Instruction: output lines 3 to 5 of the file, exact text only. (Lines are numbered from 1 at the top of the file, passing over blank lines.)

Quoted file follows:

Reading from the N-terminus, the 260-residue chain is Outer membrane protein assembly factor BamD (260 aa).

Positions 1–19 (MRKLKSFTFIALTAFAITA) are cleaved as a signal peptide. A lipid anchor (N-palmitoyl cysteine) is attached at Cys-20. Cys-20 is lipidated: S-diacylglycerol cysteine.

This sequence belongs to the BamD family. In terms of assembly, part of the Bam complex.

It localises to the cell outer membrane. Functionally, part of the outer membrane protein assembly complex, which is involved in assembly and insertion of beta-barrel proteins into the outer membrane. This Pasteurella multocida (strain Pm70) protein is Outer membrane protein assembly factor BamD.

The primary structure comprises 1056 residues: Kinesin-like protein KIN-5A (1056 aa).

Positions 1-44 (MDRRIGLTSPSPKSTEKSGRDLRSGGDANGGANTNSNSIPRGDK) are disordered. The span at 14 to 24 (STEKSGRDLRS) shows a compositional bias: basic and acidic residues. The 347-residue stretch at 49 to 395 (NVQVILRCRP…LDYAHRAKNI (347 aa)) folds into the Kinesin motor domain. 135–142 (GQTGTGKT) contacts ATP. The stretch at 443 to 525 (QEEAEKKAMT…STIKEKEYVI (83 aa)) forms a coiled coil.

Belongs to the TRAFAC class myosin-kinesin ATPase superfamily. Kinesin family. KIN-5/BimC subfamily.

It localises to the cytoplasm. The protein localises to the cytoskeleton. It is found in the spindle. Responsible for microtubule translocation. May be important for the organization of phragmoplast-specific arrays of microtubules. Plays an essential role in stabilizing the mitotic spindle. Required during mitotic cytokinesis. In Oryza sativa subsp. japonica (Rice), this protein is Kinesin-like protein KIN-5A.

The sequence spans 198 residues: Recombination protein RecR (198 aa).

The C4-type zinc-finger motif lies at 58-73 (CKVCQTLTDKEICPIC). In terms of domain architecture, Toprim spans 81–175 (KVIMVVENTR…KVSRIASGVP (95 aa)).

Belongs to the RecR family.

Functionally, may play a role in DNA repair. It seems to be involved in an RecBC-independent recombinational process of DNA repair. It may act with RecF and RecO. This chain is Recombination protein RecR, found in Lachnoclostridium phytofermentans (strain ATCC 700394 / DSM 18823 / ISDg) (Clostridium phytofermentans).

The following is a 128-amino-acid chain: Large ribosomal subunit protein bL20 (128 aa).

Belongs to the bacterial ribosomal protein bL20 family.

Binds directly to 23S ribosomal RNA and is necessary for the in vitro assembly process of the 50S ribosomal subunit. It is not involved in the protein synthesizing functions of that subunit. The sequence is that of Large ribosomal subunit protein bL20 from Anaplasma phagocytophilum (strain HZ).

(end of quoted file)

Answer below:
This sequence belongs to the BamD family. In terms of assembly, part of the Bam complex.

It localises to the cell outer membrane. Functionally, part of the outer membrane protein assembly complex, which is involved in assembly and insertion of beta-barrel proteins into the outer membrane. This Pasteurella multocida (strain Pm70) protein is Outer membrane protein assembly factor BamD.

The primary structure comprises 1056 residues: Kinesin-like protein KIN-5A (1056 aa).